"To the person in the bell jar, the world itself is a bad dream."

“I took a deep breath and listened to the old brag of my heart. I am, I am, I am.” – Sylvia Plath

I am, I am, I am. I’m getting this tattooed on my right wrist at the end of this dumpster fire of a year. I’ve thought about it for months, but lately, it’s really been on my mind. Out of context, it sounds kind of silly, doesn’t it? My first tattoo, maybe my only, and it’s going to be the same small phrase, repeated three times. What a cliche; a former English major getting a literary tattoo. Pretentious book nerd.

I was called a lot of names in my middle school years, and made fun of for my looks, my shyness, and my intellect (or lack thereof), so that doesn’t really bother me. Because when I read that small phrase from The Bell Jar, I feel it in my chest, to the beat of my heart: I am, I am, I am. It is a heavy, comforting weight. That phrase on my wrist will serve as a reminder that once, when I was thirteen, I made a choice that left me with a faint scar on my wrist…but I am still here. Ultimately, I chose life. Passively, then. Actively, now.

At this moment, that quote makes me think of its context: Sylvia’s autobiographical character Esther is at the funeral of a friend who committed suicide. This friend hid it so well that Esther thinks she must not have been that sick to begin with, and so what she did blindsided everyone. Sylvia, as many of us know, took her own life when she was 30. When I read The Bell Jar for the first time, I saw and heard so much of myself in her struggles and internal thoughts that it was, at times, physically painful to read and I had to put the book down.

I am feeling that pain again, and writing to make sense of it all. Last week, I hosted my very first Friendsgiving at my apartment; three of my coworkers came. The turkey breast was near perfect, we ate five different kinds of potato, and drank delicious wine that Chris brought. Chris was late; he worked hellish holiday season hours at his second job downtown and had his debit card stolen earlier. He almost didn’t come, but Tara convinced him to stop by and eat. He poured out his heart at the table, got drunk, and after pie, sat down on my floor and cried. I thought he was just having a rough week. I didn’t know Chris incredibly well – we worked on different floors – but our company is small, we all hang out together outside of work when we can, and I’d had fun, lively conversations with him before. I did know that having your debit card stolen sucks, and that would be enough to make me cry out of frustration. When they grabbed an Uber home, Chris forgot his phone at my apartment, and I went downstairs to give it to him. He gave me a bone crushing hug, thanked me, and told me he loved me (the inebriated, “holy shit you brought me my phone and I thought I’d lost it” kind of love).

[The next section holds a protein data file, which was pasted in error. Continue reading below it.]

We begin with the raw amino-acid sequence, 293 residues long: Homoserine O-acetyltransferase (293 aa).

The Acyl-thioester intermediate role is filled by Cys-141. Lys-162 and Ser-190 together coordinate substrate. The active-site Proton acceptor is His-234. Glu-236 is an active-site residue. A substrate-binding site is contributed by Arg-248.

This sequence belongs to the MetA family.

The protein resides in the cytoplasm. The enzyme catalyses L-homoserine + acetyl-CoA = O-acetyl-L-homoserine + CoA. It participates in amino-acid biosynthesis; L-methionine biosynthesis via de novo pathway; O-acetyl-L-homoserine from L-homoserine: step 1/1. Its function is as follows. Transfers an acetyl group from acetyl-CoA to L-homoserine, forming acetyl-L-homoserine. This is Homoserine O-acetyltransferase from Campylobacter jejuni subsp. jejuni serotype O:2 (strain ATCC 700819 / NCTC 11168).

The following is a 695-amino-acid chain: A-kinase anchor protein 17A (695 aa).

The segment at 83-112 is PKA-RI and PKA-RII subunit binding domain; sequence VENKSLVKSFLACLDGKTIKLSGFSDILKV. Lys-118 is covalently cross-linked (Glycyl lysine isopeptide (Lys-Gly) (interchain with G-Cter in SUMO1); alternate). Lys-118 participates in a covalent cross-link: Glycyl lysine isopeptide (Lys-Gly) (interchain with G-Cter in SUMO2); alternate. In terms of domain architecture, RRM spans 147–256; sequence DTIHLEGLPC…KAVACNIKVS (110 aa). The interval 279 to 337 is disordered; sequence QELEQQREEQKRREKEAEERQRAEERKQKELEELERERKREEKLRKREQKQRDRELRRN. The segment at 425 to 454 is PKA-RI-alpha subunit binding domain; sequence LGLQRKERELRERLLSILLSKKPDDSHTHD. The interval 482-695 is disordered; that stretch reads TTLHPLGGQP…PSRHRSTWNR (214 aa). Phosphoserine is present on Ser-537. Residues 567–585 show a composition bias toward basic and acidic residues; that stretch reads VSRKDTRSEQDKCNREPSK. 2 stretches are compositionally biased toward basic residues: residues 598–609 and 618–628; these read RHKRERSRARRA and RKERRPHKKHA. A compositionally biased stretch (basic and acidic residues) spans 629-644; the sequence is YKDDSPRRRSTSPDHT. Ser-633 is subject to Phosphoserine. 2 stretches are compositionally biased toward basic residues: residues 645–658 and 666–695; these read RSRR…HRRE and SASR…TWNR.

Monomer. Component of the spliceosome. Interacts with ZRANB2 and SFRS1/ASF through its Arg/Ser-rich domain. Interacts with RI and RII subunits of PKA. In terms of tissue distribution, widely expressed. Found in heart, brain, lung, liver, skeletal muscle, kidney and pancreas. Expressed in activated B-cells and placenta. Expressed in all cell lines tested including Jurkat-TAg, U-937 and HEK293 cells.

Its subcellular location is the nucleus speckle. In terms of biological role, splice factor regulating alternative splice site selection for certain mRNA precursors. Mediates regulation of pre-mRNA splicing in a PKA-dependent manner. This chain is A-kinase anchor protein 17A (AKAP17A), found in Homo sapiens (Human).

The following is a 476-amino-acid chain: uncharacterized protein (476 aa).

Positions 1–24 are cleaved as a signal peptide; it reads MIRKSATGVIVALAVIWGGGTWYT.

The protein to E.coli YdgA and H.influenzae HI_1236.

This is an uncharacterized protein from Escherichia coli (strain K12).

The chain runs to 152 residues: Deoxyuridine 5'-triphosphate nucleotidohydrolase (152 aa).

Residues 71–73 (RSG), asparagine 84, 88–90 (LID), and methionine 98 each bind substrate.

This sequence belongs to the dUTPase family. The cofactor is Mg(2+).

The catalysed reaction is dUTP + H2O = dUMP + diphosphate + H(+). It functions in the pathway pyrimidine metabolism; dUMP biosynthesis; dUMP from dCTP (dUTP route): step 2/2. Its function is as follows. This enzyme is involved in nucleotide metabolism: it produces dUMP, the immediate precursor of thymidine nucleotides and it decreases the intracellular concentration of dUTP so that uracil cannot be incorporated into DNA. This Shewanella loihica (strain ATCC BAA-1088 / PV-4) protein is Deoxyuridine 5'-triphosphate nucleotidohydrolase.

This past Friday, I passed him in the stairwell on my way down to the first floor from my third floor office to deliver a package. He was standing in the stairwell against the door, which I thought was odd. As if he were bracing himself before going back to his desk. We said hi, how are you, he opened the door for me to pass, and when I came back upstairs he was gone.